A Quiet Place Part 2 - comparisons to Alien and Aliens spring to mind
4 out of 5
Confession time: I like John Krasinski and I like Emily Blunt. I like Cillian Murphy and Noah Jupe. I am in awe of Millicent Simmonds. While I'm at it, I am a huge fan of 2018's A Quiet Place. I liked the fact that we did not get a huge back story, we were thrown straight into this world of silence. Normally in a cinema one has to put up with popcorn munching and nacho crunching but I remember back in 2018 how, after 5 minutes the cinema was silent. It was powerful and, as a horror film, had us on the edge of our seats. Back then there were not many jump scares, it was more peeking through slitted fingers as Emily Blunt's character stepped on a nail. A Quiet Place was a hit and pressure came to make a sequel.
On The Big Picture Podcast, John Krasinski stated that he originally did not want to be involved in a sequel, but the producer convinced him to come over and pitch his ideas to the studio. After three weeks, they asked him to write the story, with the idea that directorial duties would be handed over to other filmmakers. Krasinski finally offered to come back as director, jokingly suggesting that he was "Jedi mind tricked into signing on to the sequel."
A Quiet Place Part 2 has a pre-title sequence that starts with the stark on-screen message "Day 1". I'm a sucker for that kind of dramatic opening. In the sequence we get to see how the creatures first arrived and teh devastation they wreak. The trailer features a dramatic sequence of a creature smashing into and overturning a police car. Time to strap yourself in. I also noticed that in the opening scene Krasinki's character passes by "Brody's Pizza," a nod to the character Chief Brody from Steven Spielberg's "Jaws" (1977)
As with Alien, the 2018 "Part 1" sets up the rules of the game and how people survive the creature attack and gives us the tools to defeat them. A Quiet Place Part 2 follows the formula set by James Cameron in Aliens. Krasinski assumes we know the rules and cranks up the action and the jump-scares. This is not a bad thing and moves the story on in an exciting world-building way. I suspect there will be A Quiet Place Part 3 and given the threads set up in Part 2, I can't wait.
The film opens, as mentioned on Day 1 and post titles, we discover we are 474 days on, the Abbott family are forced by events in Part 1 to leave their relative sanctuary and venture out into the world where they soon discover that the creatures that hunt by sound are not the only thing they need to worry about. For a brief moment I feared the film was going to go into Walking Dead territory but no, it stayed the right side of creepy and left us guessing.
Do you need to have seen Part 1 before seeing Part 2? Probably not but picking up at Day 474 the viewer is assumed to know what has happened, the significance of the signal fires, etc, so if you can, see Part 1 first. The house isn't in the best shape after the traumatic events of Part 1, so Evelyn (Emily Blunt) is forced to head out into the world with Regan (Millicent Simmonds), Marcus (Noah Jupe) and her newborn baby.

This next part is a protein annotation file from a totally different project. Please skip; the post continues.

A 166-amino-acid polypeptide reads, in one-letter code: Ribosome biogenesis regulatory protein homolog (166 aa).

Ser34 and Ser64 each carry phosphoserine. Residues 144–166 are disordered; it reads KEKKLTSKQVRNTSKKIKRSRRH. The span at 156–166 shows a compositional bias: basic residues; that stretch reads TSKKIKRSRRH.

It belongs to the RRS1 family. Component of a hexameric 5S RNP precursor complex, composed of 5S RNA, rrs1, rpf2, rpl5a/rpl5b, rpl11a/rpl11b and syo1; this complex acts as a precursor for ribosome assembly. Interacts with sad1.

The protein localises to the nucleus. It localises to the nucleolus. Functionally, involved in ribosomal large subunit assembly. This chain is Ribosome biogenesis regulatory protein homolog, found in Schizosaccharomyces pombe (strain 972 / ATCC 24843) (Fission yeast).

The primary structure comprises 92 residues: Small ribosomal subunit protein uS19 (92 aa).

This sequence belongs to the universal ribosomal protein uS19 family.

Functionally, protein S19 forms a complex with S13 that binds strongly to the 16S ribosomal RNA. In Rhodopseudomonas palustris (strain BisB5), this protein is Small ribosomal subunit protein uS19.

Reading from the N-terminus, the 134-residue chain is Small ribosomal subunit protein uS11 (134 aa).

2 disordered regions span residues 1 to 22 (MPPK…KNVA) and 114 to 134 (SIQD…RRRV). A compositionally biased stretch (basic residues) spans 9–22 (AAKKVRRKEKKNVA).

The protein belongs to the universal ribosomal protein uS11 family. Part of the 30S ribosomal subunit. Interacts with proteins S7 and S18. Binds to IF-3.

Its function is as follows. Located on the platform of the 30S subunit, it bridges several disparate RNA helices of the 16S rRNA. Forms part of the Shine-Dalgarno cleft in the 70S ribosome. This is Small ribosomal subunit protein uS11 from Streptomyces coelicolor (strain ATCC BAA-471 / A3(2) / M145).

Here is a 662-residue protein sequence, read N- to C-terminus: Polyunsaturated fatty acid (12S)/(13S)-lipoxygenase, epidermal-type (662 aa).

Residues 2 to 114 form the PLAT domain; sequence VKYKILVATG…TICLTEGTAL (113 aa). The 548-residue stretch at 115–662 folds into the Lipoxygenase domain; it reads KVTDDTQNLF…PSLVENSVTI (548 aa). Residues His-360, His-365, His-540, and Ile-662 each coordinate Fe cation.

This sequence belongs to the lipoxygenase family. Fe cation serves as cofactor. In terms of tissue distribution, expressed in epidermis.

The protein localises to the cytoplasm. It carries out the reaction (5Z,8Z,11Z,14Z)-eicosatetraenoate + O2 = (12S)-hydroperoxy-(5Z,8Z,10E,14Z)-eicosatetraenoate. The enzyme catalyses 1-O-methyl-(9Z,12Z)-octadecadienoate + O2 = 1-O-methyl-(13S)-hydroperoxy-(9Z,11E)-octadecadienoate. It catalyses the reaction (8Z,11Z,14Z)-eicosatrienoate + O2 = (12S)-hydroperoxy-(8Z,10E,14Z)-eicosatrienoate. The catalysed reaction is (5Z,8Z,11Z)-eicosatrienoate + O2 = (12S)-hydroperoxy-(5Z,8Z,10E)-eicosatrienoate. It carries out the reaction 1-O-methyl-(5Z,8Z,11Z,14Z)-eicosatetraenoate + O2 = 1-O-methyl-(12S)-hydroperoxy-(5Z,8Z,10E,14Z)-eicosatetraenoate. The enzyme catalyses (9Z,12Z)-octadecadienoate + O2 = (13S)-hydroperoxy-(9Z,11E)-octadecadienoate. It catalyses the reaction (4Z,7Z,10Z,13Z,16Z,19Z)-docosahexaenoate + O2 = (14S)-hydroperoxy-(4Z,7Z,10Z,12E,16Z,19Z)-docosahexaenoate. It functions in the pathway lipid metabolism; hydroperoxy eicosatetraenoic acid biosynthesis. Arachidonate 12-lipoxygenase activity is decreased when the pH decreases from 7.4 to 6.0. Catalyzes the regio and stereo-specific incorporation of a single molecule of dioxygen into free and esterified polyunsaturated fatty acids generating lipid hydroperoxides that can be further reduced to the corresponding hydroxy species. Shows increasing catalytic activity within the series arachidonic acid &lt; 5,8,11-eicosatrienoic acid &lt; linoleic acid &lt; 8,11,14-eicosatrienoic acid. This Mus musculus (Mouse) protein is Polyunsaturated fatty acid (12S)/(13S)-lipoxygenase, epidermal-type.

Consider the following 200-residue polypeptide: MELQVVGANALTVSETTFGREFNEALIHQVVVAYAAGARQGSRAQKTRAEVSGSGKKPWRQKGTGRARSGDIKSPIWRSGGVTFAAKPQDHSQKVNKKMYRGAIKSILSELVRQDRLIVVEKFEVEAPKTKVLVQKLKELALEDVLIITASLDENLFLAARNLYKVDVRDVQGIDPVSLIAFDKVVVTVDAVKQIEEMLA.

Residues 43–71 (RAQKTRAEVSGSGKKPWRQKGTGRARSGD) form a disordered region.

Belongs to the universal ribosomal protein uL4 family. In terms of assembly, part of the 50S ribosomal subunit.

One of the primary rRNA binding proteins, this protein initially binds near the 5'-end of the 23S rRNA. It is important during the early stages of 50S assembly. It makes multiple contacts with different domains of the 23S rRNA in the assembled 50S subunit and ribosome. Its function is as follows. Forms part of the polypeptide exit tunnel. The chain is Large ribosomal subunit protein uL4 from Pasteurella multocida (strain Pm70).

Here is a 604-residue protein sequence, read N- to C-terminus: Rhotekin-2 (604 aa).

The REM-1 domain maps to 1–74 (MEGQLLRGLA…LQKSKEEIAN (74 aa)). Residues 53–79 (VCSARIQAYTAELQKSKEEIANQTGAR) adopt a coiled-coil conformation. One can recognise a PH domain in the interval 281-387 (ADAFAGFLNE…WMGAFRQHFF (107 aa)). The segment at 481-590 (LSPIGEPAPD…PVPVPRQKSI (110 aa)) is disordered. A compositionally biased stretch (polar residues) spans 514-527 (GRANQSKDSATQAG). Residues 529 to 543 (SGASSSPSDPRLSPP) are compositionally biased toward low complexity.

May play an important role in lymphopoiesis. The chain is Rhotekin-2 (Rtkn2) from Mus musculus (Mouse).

It's not only the bigger set pieces that make A Quiet Place Part 2 an expansive sequel as Krasinski avoids grounding the family in another single location. Instead, he branches out the action to follow three different plots, cross-cutting between them to ramp up the tension at key moments.
The approach might make you long for the tight focus of the first film at times, especially whenever it cuts to Marcus who is lumbered with the weakest story of the three. However, it succeeds in making the sequel unique as it manages to deliver the tension of the first film without being a direct retread. When they all come together in a gripping finale, you'll forgive any minor flaws as Krasinski crafts another terrific climax.
Regan's journey with Emmett as she tries to live up to the legacy of her father is by far the movie's strongest story. Millicent Simmonds effectively becomes the lead of the sequel, with Emily Blunt in more of a supporting role, and Simmonds rises to the occasion with a magnetic and powerful performance. She was great in the first movie, but this truly feels like a star-making turn.
It's through her that A Quiet Place Part 2 manages to land emotional beats to go with the sheer terror of its set pieces. The first film delivered a gut punch with the sacrifice of Krasinski's character, and Simmonds ensures that we feel that loss as heavily as Regan does.
Krasinski never forgets that A Quiet Place Part 2 is a horror film and keeps the well-crafted scares coming at a pace. The very concept of not making a noise is such an effective one that it works as well in daylight as it did in the dim of the Abbotts' home, and you'll find yourself holding your breath along with the characters.
It's why you'll be pleased that, as frustrating as the delay has been, the sequel was kept back for a cinema release. You just can't replicate the absolute silence at home and the incredible sound design wouldn't be half as effective. It's absolutely a horror movie made for a communal, big-screen experience, especially when Krasinski lands a wince-inducing moment that rivals that nail scene in A Quiet Place.
A Quiet Place Part 2 is still horribly tense and just as terrifying as Part 1.